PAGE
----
In Nasarawa State in 2007, Governor Aliyu Akwe Doma rebelled against former governor Alhaji Abdullahi Adamu, who anointed him. In Anambra State, Governor Willy Obiano repudiated his godfather Peter Obi soon after he took over in 2014. In Bayelsa State, President Goodluck Jonathan pushed out Governor Timipre Sylva in 2011 and installed his godson Seriake Dickson as governor but by 2015, he was planning to push out Dickson too. Dickson was only saved by Jonathan’s defeat in the 2015 election, just as Katsina State Governor Ibrahim Shema managed to get a second term only because President Yar’adua died in 2010.
In Borno State in 2013-15, self-effacing Governor Kashim Shettima also fell out with his godfather Ali Modu Sheriff soon after both of them moved to APC. In Sokoto State, former governor Aliyu Wamakko fell out with his godson, Aminu Waziri Tambuwal, but managed to have the last laugh this year when he got another long-time godson, Ahmed Aliyu, to succeed Tambuwal. One of the bitterest godfather/godson fall-outs in Nigeria was between Rabi’u Musa Kwankwaso and Abdullahi Umar Ganduje in Kano State since 2016.
But there were a few successful cases of anointment in Nigerian politics. They include Vice President Atiku Abubakar/Governor Boni Haruna in 1999-2007; Vice President Mohammed Namadi Sambo/Kaduna State Governor Mukhtar Ramalan Yero; former governors James Ibori/Emmanuel Uduaghan in Delta; former governors Ibrahim Idris/Idris Wada in Kogi; former governors Bukola Saraki/Abdulfatah Ahmed in Kwara; former governor Ibrahim Geidam and cool-headed Governor Mai Mala Buni in Yobe; Senator [later Vice President] Kashim Shettima/Governor Babagana Zulum in Borno; as well as Asiwaju [later President] Bola Tinubu and Governor Babajide Sanwo-olu in Lagos.
You see, Oga Wike, your fall-out with your godson arrived so early in the day that APC national leader President Tinubu had to take over from PDP Governors Forum the task of quenching the fire, lest it sets Rivers State [and with it oil production] on fire. You tactlessly refused to dismiss charges in the media that the quarrel was over financial demands. In a backhand manner you confirmed it by saying that nobody complained when you were spending money to instal Fubara as your successor.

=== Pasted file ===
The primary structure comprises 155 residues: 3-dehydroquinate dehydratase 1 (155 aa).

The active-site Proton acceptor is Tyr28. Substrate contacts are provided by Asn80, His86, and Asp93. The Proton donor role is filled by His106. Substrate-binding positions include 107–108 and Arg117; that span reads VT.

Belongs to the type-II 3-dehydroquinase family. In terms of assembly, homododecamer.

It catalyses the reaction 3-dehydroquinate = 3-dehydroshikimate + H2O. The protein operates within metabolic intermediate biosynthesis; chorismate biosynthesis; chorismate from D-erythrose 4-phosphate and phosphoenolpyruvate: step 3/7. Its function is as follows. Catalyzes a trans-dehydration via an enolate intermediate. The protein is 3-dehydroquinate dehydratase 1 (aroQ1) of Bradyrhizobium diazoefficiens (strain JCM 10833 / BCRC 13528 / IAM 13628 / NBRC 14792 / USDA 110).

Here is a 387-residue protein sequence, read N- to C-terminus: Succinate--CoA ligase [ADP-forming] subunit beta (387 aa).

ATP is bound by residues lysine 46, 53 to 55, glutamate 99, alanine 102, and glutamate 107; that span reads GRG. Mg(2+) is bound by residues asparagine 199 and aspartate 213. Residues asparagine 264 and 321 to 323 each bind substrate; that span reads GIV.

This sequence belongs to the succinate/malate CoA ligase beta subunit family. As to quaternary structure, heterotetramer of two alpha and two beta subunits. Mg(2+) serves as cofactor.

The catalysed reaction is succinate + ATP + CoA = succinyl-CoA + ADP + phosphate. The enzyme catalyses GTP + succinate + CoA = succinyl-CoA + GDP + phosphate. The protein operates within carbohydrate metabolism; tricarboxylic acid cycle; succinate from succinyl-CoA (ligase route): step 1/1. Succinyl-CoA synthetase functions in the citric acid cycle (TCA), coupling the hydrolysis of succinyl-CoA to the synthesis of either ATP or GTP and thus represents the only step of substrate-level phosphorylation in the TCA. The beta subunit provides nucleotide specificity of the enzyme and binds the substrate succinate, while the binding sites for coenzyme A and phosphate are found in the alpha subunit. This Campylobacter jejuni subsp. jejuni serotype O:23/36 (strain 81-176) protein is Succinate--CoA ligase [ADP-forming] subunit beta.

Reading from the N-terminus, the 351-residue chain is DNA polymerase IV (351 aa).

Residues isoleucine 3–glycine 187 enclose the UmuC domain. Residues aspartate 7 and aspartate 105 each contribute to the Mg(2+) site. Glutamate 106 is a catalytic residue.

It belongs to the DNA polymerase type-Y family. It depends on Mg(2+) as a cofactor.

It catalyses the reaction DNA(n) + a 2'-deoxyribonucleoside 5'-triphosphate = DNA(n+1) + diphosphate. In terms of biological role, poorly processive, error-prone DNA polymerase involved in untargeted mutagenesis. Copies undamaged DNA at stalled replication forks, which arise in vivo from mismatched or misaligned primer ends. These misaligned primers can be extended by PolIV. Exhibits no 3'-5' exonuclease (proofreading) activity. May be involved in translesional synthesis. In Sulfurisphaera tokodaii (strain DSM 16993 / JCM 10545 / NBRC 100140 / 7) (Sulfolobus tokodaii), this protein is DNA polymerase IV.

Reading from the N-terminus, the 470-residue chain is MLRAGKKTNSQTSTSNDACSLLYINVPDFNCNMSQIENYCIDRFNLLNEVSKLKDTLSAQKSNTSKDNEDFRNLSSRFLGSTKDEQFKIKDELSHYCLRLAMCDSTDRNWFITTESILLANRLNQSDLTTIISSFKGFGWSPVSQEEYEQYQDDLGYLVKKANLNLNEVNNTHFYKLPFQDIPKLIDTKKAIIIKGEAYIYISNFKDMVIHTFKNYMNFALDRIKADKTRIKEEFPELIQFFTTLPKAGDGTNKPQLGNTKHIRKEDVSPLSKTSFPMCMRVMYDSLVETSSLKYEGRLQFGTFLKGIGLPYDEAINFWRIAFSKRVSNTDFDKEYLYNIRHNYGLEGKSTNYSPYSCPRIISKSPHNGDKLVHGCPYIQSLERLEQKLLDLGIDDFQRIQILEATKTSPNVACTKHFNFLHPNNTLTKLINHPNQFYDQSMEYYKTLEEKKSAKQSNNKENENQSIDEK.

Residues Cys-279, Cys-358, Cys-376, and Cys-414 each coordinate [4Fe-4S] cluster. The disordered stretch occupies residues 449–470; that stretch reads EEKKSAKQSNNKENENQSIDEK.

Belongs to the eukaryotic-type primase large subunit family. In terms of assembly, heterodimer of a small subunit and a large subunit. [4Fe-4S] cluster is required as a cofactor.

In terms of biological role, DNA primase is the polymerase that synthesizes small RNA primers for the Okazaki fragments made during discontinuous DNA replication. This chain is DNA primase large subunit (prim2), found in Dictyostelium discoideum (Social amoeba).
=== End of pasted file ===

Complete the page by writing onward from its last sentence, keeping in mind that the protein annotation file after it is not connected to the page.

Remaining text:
You also said you will not allow anyone to take away your political base and render you irrelevant. Which relevance do you want again when, after being Minister of Education, eight years as Governor of Rivers, you landed the juiciest post in President Tinubu’s cabinet? It is the combination of this your roforofo fight in Rivers and the rambunctious manner you are handling the FCT portfolio that could endanger your future political relevance. Please calm down. Reorder your priorities in FCT. Trumpet your fight against one chance and insecurity, build new districts, complete on-going projects and develop the outlying areas. You may continue to demolish illegal markets and settlements, but don’t make it the cornerstone policy of your administration. Meanwhile, allow Fubara to govern Rivers, then see if you can topple him in 2027. Always remember what the godfather Don Vito Corleone said in Mario Puzo’s all-time great novel, The Godfather. “Revenge is a dish best served cold.”